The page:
Alternative Dispute Resolution (ADR) is a term generally applied to all mechanisms for settling disputes other than ‘traditional’ court proceedings.
This encompasses both binding and non-binding methods, including negotiations directly between the parties and third-party assisted processes such as mediation, conciliation, early neutral evaluation, adjudication and arbitration.
The advantages associated with ADR (flexibility, reduced costs, time saving) have led to it becoming firmly embedded in legal practice, so much so that in some quarters its ‘alternative’ label is being reconsidered. Here we shine the spotlight on a less well-known form of ADR, Chancery Financial Dispute Resolution (Ch FDR).
Shareholder, partnership and trustee disputes are often highly charged, involving as they do the breakdown of a personal or business relationship which can give rise to strong feelings of animosity between the parties. Litigating such cases all the way to trial is a lengthy and costly process during which relations are only likely to sour further. However, these disputes can be difficult to resolve by way of negotiated settlement due to the evaporation of trust and confidence between parties who are firmly entrenched in their respective positions.
One of the possible solutions provided by the courts in such cases is Ch FDR which is essentially a form of ‘without prejudice’ judge-led mediation. As such, before the parties enter settlement discussions, the presiding judge will give a non-binding opinion on the strengths and weaknesses of the parties’ positions and the likely outcomes of the case at trial, having heard argument from the parties on their respective positions.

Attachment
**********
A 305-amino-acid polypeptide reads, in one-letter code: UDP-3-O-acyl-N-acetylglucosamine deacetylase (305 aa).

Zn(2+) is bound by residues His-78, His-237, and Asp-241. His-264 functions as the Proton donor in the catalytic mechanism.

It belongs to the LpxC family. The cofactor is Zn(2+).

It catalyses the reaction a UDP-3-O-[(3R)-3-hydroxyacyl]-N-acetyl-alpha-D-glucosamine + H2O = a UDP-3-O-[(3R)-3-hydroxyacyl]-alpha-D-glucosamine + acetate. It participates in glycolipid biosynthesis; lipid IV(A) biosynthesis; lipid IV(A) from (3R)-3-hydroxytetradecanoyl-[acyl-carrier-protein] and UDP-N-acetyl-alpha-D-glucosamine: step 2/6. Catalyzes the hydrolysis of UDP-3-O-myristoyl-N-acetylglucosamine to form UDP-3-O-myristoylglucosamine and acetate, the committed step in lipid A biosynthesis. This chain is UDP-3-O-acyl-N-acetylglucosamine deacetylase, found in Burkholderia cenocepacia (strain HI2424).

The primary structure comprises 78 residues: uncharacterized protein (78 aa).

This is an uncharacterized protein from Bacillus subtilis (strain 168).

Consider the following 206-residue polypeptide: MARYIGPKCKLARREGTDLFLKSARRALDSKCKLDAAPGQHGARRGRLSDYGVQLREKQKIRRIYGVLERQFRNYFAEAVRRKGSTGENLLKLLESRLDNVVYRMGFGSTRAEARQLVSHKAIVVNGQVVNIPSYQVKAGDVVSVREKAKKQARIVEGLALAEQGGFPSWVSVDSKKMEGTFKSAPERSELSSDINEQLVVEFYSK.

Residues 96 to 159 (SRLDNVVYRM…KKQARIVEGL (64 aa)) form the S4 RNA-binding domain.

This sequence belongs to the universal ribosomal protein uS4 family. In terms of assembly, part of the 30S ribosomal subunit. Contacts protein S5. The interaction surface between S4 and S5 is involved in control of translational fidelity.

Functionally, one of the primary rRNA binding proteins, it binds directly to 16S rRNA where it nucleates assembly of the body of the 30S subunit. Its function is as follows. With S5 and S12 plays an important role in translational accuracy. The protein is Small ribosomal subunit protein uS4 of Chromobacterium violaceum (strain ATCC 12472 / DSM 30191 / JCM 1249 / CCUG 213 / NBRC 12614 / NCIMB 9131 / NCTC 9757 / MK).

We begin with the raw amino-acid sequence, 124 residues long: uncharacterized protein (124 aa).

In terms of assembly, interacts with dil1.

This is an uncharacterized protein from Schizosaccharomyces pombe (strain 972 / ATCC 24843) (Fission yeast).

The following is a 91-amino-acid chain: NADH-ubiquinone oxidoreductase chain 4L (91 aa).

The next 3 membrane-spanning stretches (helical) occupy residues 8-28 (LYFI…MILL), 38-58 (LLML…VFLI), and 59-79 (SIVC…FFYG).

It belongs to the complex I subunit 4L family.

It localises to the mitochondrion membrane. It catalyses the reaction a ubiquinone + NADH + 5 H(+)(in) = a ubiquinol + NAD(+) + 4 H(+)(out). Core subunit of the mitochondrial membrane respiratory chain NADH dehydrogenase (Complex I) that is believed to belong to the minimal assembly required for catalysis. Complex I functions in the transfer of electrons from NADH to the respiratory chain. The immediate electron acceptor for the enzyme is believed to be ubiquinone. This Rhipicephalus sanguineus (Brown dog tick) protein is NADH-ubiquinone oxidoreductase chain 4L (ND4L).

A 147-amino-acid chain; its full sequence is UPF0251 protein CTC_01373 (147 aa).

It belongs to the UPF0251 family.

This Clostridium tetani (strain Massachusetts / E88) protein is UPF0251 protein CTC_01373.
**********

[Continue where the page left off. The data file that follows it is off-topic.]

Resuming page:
The judge will also be on hand to facilitate the settlement discussions if required by acting as a ‘go-between’ and attempting to guide the parties towards a negotiated resolution. If no agreement is reached, the judge will have no further involvement with the proceedings beyond giving directions if required.
Ch FDR is directed at disputes where there has been a breakdown of relations and the parties have reached an impasse; it combines both the facilitative and discursive benefits of mediation with a more evaluative approach which focuses negotiations and provides a useful reality check for the parties. Ch FDR is also an attractive form of dispute resolution as it takes place within the jurisdiction of the court and so does not involve fees in respect of time and facilities akin to those incurred in mediating.
This is a developing area of dispute resolution which appears to have been embraced with more enthusiasm since the pandemic as a result of the backlog facing cases which go to court.
Its operation is not without challenges due to uncertainty as to various aspects of its use in practice. For example, there is a question as to whether the presiding judge could (or would) exercise the court’s discretion to make an adverse costs order against a party which has acted unreasonably in its approach to settlement negotiations.
The court’s draft directions suggest that a party may apply for an adverse costs order arising in connection with the conduct of the FDR hearing. However, this is conceptually problematic as Ch FDR operates entirely behind the curtain of ‘without prejudice’, meaning that the paying party may be without recourse to appeal such an order. Parties’ decisions as to whether to adopt Ch FDR may be influenced by such uncertainties. If these issues can be addressed, it may become a more popular mechanism for dispute resolution.
Ch FDR is certainly an area to watch, and it will be interesting to follow the court’s approach to it as the practice becomes more widespread.